Yellow Mineral Sunshine

Yellow is the color of sunshine, of brilliant warm summer days.  It is the color of bananas, lemon meringue pie and butter pecan ice cream.  There are beautiful yellow breasted birds and wondrous yellow flowers.  Some cultures view yellow as the color of happiness, amusement, and even optimism.

All that is well and good, but yellow is also the color of wulfenite, sulfur, heliodor and a number of other wondrous minerals and gems.  And, of course, it is the color of gold.  It was with this appreciation of the color yellow that WCGMC convened in November for a celebration of “Yellow Minerals”.

The quintessential yellow mineral is undoubtedly native sulfur.  The simple native element mineral is the definition of yellow, no color modifier is needed.

Linda Schmidtgall’s sulfur was the largest and brightest of several that were brought to the event.

Linda Schmidtgall’s sulfur was the largest and brightest of several that were brought to the event.

Sulfur is a common element in the earth’s crust, but it is usually combined with oxygen in minerals like gypsum or with metal elements in minerals like pyrite.   Sulfur is a common element in volcanic gases and native sulfur can form in vugs and along fractures in volcanic rocks, but the best sulfur crystals form when sedimentary gypsum deposits are reduced (oxygen stripped for sulfate).

Linda had more than sulfur to display.  Travertine from Ilion may not be classic yellow, but it counts, and it is pretty.

Linda had more than sulfur to display. Travertine from Ilion may not be classic yellow, but it counts, and it is pretty.

In Arizona, PbMoO4 is love!  And sometimes this love is yellow.  The square thin transparent crystals are also quite fragile.  This secondary mineral in lead-rich ore deposits requires an arid environment to form and be preserved.  Morocco and Mexico are other locations where colorful wulfenite can be found, but the mineral was discovered, and named, after a location in Slovenia in eastern Europe.

Four of the five wulfenite specimens I brought to “the show” were self collected in Arizona.

Four of the five wulfenite specimens I brought to “the show” were self collected in Arizona.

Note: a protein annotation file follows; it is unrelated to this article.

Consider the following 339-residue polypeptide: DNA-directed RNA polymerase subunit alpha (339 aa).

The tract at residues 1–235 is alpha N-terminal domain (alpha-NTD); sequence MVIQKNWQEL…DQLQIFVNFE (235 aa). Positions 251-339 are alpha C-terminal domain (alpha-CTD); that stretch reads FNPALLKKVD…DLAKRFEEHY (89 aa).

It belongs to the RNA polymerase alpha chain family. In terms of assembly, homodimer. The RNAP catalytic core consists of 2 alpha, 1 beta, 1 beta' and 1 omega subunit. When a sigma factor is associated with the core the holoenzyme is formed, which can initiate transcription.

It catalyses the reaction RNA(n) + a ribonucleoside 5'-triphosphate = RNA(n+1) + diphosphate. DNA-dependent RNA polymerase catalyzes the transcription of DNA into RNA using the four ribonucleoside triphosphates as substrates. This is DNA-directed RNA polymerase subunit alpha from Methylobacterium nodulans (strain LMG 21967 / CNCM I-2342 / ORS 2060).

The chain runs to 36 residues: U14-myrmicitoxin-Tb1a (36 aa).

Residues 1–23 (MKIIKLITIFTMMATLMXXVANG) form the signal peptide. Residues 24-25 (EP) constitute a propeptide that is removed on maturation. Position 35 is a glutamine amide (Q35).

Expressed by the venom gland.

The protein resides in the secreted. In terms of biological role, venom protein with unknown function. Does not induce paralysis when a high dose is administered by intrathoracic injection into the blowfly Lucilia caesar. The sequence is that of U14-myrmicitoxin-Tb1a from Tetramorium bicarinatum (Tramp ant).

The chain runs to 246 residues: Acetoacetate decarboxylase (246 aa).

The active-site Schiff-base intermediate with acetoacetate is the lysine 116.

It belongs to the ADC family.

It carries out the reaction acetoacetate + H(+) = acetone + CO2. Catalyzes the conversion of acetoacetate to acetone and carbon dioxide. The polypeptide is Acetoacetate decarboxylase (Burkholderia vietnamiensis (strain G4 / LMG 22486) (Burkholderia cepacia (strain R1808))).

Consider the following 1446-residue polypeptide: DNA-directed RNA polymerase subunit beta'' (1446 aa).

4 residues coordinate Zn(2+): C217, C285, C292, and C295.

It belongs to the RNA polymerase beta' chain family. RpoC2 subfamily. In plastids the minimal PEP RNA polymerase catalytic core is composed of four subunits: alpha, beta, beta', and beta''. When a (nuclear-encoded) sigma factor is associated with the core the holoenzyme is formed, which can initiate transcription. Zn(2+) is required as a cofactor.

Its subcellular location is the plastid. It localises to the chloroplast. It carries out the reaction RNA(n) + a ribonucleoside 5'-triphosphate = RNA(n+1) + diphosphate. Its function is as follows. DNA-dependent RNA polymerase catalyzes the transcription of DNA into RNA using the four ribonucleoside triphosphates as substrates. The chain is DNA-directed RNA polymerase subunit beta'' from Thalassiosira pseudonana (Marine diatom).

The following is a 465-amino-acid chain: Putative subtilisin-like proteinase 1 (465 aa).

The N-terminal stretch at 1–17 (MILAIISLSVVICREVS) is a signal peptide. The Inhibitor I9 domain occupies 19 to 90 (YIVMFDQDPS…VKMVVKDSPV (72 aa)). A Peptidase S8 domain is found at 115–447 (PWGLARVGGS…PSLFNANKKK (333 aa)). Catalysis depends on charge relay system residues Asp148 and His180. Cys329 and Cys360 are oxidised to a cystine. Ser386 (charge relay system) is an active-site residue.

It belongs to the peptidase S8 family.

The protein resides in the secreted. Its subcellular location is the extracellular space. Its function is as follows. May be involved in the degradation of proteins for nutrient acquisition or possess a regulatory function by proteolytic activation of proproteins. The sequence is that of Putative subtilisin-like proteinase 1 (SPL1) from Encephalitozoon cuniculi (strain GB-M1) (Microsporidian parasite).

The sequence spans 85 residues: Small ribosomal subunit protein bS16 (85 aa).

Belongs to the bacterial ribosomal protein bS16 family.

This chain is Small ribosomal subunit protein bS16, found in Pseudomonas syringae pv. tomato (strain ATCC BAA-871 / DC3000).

You can spot the sulfur in the upper left and probably the honey colored dogtooth calcite in the middle of Stephen Meyer’s display, but can you see the gold?

You can spot the sulfur in the upper left and probably the honey colored dogtooth calcite in the middle of Stephen Meyer’s display, but can you see the gold?

Here let me help you out !yellow 7

Of course, there were other yellow metallic minerals on display.  Chalcopyrite and pyrite are often referred to as fool’s gold, but they remain collector favorites.  Pyrite is cubic and chalcopyrite is tetragonal and both show off these forms superbly.

Two inch chalcopyrite specimen from China.

Two inch chalcopyrite specimen from China from my collection.

Ed Smith had a nice pyrite specimen, but he also brought a number of faceted citrine crystals.

Ed Smith had a nice pyrite specimen, but he also brought a number of faceted citrine crystals.

In addition to gemstones like citrine and heliodor, there is a lot of lapidary material that comes in shades of yellow and orange.  The club has a bit of Carnelian agate which tends to best display its brilliance once cut.

Carnelian agates

Carnelian agates from the club collection.

 

Some minerals don’t show off their spectacular yellow colors without a little help.  Scapolite comes to mind.  Typically a drab grey, bluish grey to beige mineral when found in the metamorphic rocks of the Adirondacks, most scapolite lights up canary yellow  when exposed to long wave ultraviolet light.

Bill Chapman brought this drab massive block of scapolite (Var. wernerite) to the event.  You had to go into the back room with his black light to see its special color.

Bill Chapman brought this drab massive block of scapolite (Var. wernerite) to the event. You had to go into the back room with his black light to see its special color.

Gary Thomas collects fossils and he was not going to be left out.  I think this specimen has been doctored a bit though.

Gary Thomas collects fossils and he was not going to be left out. I think this specimen has been doctored a bit though.  You know, I don’t think we even bothered to check whether his paint was fluorescent!

yellow 12

Generally we do not think of fossils when we think of the color yellow.  There are, however, yellow pyritized fossils.  We collect them at Alden every year, and several were on display from Club members.
But, this excellent pyritized ammonite is not from Alden and it is not Devonian.   It is not even from North America.  Stephen Mayer displayed this Pleuroceras sp, which is from the Early Jurassic of Germany.

But, this excellent pyritized ammonite is not from Alden and it is not Devonian. It is not even from North America. Stephen Mayer displayed this Pleuroceras sp, which is from the Early Jurassic of Germany.

All this and now yellow smithsonite, no yellow fluorite, no arsenic minerals like orpiment and legrandite.  But it was certainly a fun night in Newark, NY.yellow 2

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